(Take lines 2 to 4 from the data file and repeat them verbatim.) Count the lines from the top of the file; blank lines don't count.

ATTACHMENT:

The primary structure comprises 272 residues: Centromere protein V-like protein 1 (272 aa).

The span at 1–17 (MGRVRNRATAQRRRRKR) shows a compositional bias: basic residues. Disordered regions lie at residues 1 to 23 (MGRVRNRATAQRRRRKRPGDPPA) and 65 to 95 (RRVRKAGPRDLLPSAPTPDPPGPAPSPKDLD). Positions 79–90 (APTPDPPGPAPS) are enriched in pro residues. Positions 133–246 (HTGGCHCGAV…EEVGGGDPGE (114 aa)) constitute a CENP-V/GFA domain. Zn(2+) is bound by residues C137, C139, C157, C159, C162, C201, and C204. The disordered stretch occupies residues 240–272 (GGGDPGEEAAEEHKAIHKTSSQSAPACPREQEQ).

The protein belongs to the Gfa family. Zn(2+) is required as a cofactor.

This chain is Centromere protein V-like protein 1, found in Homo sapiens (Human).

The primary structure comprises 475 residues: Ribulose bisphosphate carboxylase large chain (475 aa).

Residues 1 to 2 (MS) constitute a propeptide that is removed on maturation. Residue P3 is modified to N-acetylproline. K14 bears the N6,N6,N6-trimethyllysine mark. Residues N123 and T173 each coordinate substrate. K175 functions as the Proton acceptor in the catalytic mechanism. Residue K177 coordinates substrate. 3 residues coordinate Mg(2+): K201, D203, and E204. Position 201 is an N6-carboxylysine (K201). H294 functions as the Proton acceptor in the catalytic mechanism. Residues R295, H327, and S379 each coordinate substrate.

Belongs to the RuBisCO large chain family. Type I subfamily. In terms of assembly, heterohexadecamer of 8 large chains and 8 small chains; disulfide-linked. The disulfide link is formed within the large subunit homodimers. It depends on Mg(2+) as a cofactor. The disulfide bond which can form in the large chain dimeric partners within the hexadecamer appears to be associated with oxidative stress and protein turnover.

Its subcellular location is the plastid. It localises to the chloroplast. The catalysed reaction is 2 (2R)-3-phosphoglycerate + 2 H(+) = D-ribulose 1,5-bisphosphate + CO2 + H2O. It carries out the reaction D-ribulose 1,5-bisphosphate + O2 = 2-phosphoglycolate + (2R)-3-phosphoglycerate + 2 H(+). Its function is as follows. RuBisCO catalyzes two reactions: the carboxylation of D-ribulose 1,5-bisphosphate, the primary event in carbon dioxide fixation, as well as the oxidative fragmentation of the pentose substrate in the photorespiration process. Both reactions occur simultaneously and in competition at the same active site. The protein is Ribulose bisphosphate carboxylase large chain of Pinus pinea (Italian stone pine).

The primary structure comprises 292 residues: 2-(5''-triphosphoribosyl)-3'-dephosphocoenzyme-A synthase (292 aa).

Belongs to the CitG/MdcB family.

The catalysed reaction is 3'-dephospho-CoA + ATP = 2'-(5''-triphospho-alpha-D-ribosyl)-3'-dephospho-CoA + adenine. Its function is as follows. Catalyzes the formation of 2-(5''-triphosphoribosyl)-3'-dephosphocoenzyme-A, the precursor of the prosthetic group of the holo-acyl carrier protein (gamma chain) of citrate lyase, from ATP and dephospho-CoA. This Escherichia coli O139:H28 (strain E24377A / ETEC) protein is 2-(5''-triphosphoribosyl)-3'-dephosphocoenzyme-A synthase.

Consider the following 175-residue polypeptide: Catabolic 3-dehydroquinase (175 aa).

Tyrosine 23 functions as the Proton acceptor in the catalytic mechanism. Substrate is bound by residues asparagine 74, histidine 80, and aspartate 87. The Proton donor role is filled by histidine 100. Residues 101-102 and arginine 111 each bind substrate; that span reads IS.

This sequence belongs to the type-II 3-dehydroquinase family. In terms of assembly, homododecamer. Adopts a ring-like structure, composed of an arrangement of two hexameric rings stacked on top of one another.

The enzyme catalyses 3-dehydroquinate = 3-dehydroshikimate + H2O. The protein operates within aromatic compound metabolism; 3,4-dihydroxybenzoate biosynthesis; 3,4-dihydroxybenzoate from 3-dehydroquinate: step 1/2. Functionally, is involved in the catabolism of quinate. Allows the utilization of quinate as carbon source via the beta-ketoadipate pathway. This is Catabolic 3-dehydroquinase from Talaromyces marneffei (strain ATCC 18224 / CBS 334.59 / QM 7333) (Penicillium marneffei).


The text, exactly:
The span at 1–17 (MGRVRNRATAQRRRRKR) shows a compositional bias: basic residues. Disordered regions lie at residues 1 to 23 (MGRVRNRATAQRRRRKRPGDPPA) and 65 to 95 (RRVRKAGPRDLLPSAPTPDPPGPAPSPKDLD). Positions 79–90 (APTPDPPGPAPS) are enriched in pro residues. Positions 133–246 (HTGGCHCGAV…EEVGGGDPGE (114 aa)) constitute a CENP-V/GFA domain. Zn(2+) is bound by residues C137, C139, C157, C159, C162, C201, and C204. The disordered stretch occupies residues 240–272 (GGGDPGEEAAEEHKAIHKTSSQSAPACPREQEQ).

The protein belongs to the Gfa family. Zn(2+) is required as a cofactor.

This chain is Centromere protein V-like protein 1, found in Homo sapiens (Human).